Samuel Beckett's handling of identity

Samuel Beckett's handling of identity

Discuss Samuel Beckett's handling of identity in his plays Waiting for Godot and Happy Days

The work of Samuel Beckett can be seen to span both the Modernist and Postmodernist paradigms (Bradbury and McFarlane, 1991; Green and LeBihan, 1996), on the one hand being influenced by such canonical Modernist writers as James Joyce and Luigi Pirandello (Knowlson, 1996) and on the other relying heavily on Postmodern notions such as the transgression of the body, the performative identity and the failure of grand narratives such as language and truth. This point is made by Richard Begam in his study Samuel Beckett and the End of Modernity (1996):

“Beckett's conception of his undertaking, what we would now call his postmodernism, recognized that an absolute break with the past, a complete supersession of what had gone before, was itself the product of a teleological or modern form of thinking. Proust and Joyce therefore became not figures to be replaced or surmounted but telling points of reference in an ongoing dialogue between past and present.” (Begam, 1996: 14)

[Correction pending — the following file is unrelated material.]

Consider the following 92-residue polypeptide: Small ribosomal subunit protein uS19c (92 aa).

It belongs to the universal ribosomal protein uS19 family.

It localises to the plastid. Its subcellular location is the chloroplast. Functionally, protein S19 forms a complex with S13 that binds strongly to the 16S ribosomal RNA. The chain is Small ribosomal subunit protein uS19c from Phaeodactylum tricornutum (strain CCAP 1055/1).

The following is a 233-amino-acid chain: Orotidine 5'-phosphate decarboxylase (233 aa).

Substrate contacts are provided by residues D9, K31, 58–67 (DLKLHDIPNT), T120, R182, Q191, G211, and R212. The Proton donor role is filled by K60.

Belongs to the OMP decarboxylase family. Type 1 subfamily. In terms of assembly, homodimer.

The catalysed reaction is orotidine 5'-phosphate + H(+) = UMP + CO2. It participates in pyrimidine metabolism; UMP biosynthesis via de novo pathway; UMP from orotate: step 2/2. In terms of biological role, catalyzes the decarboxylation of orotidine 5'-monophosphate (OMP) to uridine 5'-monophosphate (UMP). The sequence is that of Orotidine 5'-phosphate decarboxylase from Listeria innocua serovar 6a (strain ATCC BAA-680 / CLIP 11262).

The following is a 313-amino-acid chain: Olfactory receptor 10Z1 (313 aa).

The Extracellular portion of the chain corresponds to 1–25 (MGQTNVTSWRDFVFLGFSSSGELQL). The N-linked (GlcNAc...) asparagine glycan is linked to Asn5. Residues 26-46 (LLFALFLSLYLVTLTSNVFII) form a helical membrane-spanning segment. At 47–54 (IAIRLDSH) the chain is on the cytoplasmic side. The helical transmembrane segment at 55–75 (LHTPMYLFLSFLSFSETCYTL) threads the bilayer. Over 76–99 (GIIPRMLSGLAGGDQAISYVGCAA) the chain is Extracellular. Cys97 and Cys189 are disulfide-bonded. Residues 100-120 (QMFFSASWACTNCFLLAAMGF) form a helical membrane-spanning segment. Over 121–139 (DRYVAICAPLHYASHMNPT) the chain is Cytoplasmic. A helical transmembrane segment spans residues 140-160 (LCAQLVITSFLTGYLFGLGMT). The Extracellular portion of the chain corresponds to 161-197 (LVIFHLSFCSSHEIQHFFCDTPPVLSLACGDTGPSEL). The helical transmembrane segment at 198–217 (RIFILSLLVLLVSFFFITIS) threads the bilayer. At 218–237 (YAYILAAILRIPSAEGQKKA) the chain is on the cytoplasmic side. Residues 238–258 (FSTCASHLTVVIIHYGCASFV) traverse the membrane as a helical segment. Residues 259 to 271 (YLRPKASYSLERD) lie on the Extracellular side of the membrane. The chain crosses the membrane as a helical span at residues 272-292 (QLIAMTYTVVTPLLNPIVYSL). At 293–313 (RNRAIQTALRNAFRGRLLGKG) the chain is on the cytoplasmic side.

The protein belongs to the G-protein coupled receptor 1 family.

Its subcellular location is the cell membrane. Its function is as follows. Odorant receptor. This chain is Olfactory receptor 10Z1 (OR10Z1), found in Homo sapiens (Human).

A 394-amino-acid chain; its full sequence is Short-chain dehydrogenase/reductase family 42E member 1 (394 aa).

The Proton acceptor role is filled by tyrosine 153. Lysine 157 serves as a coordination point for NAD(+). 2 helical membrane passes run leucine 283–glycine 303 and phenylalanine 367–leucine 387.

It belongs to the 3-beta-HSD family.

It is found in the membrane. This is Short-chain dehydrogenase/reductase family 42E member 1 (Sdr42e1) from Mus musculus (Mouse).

Beckett’s position as a liminal writer, spanning two distinctly different but obviously connected intellectual regimes, allows us to examine not only his work but the larger context of critical and performance theory. With this in mind, in this essay I would like to look at two main areas of Beckett’s work that are both metonymous with changes in post-War theatre (and perhaps literature) as a whole. Firstly I would like to concentrate on the notion of Postmodernism as it relates to performance, looking at leitmotifs and tropes as they appear in Waiting for Godot (1955) and Happy Days (1961), and secondly I would like to go on to look at the whole notion of identity and its dissolution in these same texts before drawing conclusions as to what this treatment says about the place of performance in contemporary theatre and, perhaps, the wider context of society itself.